Gunnar Myrdal’s Monetary Equilibrium Theory: A Summarized Version
by Philip Pilkington
Jan has brought my attention to the following paper which lays out a good outline of Gunnar Myrdal’s Monetary Equilibrium. Since many are unfamiliar with Myrdal’s theories in the English speaking world I will lay out what I think to be some of the most salient points here.
Tobon lays out a nice clear series of conditions that must be met for monetary equilibrium to occur in Wicksell’s theory:
Or, in English:
Wicksell’s monetary equilibrium is defined by three fundamental conditions: 1) the equality between the money interest rate im and the natural interest rate in, 2) the equality between investment I and savings S , and 3) the stability of the general level of prices, that is to say its variation rate in time, P , is equal to zero. (Pp4)
Those familiar with theories such as the New Keynesian Taylor Rule or the Austrian Business Cycle Theory will instantly recognise that the conditions set out at the base of Wicksellian theory also apply to these theories.
In contrast to the three conditions needed for Wicksell’s equilibrium Myrdal lays out three different conditions — which, due to their probably being less familiar to the reader, will have to be explained in more detail. These conditions are as follows:
The first condition is that the price of new capital goods, c2, should be equal to the price of production of these goods, r2. Or, put somewhat differently: that entrepreneurs should not be able to make additional profits by taking advantage of the spread between the price of new capital goods and the price of production of these goods. This, then, is an equilibrium or ‘normal’ profit condition and leads to a constancy of the net investment flow.
The second condition is where all the action lies, as it were. It states that gross real investment, R2, must equal free capital disposal, W. We must understand free capital disposal to mean not simply savings but also expectations regarding the future. Myrdal breaks down W as W = S + D where the D includes expectations about the net change in capital values. Or, as Myrdal put it this value is:
…calculated for the period by taking into consideration all expectations of income and cost for the whole remaining life of the capital goods and also the interest rates which actually rule in the existing situation and are expected to rule in the future. (Pp6)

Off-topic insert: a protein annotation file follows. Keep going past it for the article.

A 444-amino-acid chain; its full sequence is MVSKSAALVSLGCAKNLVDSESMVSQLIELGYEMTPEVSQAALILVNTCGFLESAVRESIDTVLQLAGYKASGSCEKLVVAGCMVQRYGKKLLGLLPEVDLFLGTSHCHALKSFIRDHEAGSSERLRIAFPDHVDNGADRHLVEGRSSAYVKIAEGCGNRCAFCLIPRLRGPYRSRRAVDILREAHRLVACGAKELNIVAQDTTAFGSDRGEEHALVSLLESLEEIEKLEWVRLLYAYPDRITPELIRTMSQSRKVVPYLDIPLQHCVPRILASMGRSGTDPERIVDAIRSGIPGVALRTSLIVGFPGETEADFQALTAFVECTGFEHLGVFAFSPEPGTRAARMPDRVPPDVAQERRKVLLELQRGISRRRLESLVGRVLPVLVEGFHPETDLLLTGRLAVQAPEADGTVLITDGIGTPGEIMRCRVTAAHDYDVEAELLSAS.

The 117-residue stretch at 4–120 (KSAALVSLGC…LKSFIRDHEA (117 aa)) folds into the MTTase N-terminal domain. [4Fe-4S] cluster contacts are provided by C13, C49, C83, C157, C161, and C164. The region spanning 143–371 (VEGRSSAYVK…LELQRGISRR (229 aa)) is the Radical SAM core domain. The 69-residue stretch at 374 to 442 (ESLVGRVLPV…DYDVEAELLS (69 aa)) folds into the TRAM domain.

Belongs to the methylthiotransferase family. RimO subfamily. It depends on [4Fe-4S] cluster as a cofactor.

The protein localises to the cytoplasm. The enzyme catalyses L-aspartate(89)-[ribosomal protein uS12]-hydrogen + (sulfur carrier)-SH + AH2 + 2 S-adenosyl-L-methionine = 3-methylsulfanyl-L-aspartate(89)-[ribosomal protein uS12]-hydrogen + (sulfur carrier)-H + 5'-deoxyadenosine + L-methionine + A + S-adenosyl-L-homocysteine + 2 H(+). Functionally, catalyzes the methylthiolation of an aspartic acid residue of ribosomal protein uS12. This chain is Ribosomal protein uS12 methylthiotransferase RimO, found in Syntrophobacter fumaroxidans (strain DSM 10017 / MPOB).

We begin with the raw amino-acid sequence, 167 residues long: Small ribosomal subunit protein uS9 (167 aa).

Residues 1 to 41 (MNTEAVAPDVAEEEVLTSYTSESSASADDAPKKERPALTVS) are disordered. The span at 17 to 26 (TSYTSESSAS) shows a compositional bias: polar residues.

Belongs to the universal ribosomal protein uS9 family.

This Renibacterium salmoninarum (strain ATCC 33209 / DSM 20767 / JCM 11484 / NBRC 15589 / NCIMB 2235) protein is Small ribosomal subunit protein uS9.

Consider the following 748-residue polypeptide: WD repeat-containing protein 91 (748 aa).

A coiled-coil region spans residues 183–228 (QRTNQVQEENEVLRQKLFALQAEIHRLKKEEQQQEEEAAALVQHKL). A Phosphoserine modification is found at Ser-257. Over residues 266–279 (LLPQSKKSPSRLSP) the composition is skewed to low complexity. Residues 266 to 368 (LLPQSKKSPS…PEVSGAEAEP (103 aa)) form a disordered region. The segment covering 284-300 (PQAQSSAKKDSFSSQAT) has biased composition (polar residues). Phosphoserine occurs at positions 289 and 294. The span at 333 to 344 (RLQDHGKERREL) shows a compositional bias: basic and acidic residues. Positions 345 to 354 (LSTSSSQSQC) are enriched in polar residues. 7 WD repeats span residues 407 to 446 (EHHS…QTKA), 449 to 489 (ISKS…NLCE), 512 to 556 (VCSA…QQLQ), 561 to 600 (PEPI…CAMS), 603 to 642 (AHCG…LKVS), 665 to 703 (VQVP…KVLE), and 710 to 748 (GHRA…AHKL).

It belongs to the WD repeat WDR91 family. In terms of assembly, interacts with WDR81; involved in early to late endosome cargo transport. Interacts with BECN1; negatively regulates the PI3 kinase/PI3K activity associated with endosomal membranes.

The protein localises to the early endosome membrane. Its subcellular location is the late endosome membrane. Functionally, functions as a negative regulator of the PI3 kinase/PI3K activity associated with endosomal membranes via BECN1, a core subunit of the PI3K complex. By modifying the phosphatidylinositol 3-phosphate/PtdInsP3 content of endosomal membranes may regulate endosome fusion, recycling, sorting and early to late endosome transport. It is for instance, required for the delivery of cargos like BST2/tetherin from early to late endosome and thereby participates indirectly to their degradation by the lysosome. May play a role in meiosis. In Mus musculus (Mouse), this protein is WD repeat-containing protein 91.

Here we see something very similar to Keynes’ long-run expectations in the face of uncertainty. What Myrdal is doing is replacing the I = S condition — which in his algebra would be R2 = S — with a term that also captures expectations concerning the future.
This is where the third condition comes in. Unlike in the Wicksellian framework — and also the Austrian framework — Myrdal does not assume that price changes in equilibrium should be zero. According to Myrdal Wicksell inserted this condition based on “sentiment and as a result of a normative, a priori, intuition”. Instead Myrdal allows that there will be some inflationary drift. Thus in his framework the change in prices in equilibrium, P, is a function of a constant, k.
We must then consider the effect that the third conditions — that is, the change in prices through time — has on the second condition. Or, put more simply: what effects variations in the rate of change of the price level have on the expectations of entrepreneurs.
Myrdal then introduces the idea that some prices in the economy are flexible while some are fixed. Thus, when the price level changes the relative price structure changes; fixed prices fall in real terms, while flexible prices rise in real terms relative to said fixed prices. This, according to Myrdal, eliminates the neutrality of money argument that was taken over by Wicksell from the quantity theory of money.
To summarise then, what Myrdal was doing was explicitly introducing expectations into his theory of investment. This is what then allowed him to introduce the notions of ex post and ex ante that I discussed in my previous post. Myrdal then makes these expectations rely on what entrepreneurs expect future price changes to be. But by introducing the idea that some prices may be fixed, different entrepreneurs will experience different changes in real prices and this will affect their future decisions to invest etc.
Myrdal’s theory, then, in some ways resembles certain New Keynesian theories; although it does have the advantage that it has a term, D, that might be interpreted as ‘animal spirits’. Unfortunately, Myrdal never considered the dynamics of the credit-system he introduced. While he did indeed recognise that money is endogenous and not neutral, he never really examined what effects shifts in demand could have on the credit-system and vice versa. He thus never came to appreciate the existence, for example, of debt deflation dynamics as Keynes had in his General Theory.
He also appears, at least at the time of writing Monetary Equilibrium, to have believed in the naive marginalist view of the world where prices are set in line with some sort of utility-calculus and, apart from a few “sticky” prices, the economy adjusts cleanly to changes. But I suppose a similar case could be made for Keynes who certainly did take the neoclassical theory seriously before criticising it on its own terms. Better, I think, to throw out the lot.